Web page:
Fully unleashed at the Buck linebacker position last fall, Bilal made 79 tackles and 10 tackles for loss, improving with every snap.

“Any time you move positions, like he did last spring, there’s a learning curve involved in that, and I think what we saw was after a couple of games, he really settled in and was able to be really productive and instinctive and let his physical traits shine through,” Lea said.

Bilal, Lea believes, is the perfect linebacker for the modern game, a rangy player who can run alleys, be an effective blitzer and cover like a safety, owing to his past as a rover, often lined up in man-to-man coverage on tight ends and slot receivers.

All of those attributes are on film.

But to play that role in the NFL, a team has to know a player has the athletic ability to handle the role.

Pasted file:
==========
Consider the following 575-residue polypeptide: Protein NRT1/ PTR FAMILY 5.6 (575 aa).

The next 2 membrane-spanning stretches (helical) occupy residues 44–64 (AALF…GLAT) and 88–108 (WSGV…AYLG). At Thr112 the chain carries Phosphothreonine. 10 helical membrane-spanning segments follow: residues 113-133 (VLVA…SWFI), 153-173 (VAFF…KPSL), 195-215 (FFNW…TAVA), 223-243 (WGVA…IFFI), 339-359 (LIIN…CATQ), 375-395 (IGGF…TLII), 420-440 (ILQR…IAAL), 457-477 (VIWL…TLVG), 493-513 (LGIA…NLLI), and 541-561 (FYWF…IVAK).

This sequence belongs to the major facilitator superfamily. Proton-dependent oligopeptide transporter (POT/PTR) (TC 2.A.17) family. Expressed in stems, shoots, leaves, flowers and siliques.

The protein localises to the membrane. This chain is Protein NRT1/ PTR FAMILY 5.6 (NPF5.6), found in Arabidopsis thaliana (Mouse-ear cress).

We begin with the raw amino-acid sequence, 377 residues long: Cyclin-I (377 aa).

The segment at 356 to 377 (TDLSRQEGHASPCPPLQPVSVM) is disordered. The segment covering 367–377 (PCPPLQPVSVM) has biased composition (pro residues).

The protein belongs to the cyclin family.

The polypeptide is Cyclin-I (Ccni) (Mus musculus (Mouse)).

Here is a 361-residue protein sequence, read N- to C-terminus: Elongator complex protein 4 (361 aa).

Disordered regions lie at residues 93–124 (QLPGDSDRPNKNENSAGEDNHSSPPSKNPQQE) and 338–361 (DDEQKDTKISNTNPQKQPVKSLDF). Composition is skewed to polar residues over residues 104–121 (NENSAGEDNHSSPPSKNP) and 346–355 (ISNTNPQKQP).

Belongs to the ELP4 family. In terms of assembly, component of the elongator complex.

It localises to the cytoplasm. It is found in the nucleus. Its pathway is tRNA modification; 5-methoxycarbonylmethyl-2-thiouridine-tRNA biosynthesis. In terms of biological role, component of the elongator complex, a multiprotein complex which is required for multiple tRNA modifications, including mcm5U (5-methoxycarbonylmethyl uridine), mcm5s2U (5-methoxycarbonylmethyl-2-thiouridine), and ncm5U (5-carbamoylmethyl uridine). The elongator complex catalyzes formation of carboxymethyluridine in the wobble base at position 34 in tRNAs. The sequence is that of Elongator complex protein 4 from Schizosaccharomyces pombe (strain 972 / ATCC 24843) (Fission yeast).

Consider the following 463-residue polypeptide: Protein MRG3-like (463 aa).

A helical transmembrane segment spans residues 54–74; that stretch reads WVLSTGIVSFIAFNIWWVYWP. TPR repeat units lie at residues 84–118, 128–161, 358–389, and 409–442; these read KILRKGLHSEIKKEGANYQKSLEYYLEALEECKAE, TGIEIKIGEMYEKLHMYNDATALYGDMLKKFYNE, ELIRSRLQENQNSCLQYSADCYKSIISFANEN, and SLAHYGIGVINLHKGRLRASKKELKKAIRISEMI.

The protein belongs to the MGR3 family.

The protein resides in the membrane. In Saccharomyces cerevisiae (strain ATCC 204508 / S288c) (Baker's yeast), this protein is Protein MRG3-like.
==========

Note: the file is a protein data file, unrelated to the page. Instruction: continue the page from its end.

Adversity and innovation

Bilal was hoping he’d get a chance to show teams what he could do at the NFL Scouting Combine.

According to his Indianapolis-based agents, Justin Faires and Buddy Baker, he was right on the edge of earning one of the 337 invites issued this year; about 10 NFL teams wanted to see him on the Lucas Oil Stadium turf in Indianapolis.

“I really had high hopes I’d be able to squeeze in after a solid season,” Bilal said. “I was kind of disappointed. … I felt like I was going to be able to showcase my raw skills, my speed and my strength.”

Bilal recovered quickly, threw himself into his training at D1 Training in Tampa with eyes on Notre Dame’s Pro Day, training into early March as the coronavirus storm clouds began to gather.

As news of the outbreak grew, Bilal stuck to his plan, heading back to South Bend in early March to train there for a couple of weeks before pro day. By the time April 1 arrived, Bilal planned to be in peak condition.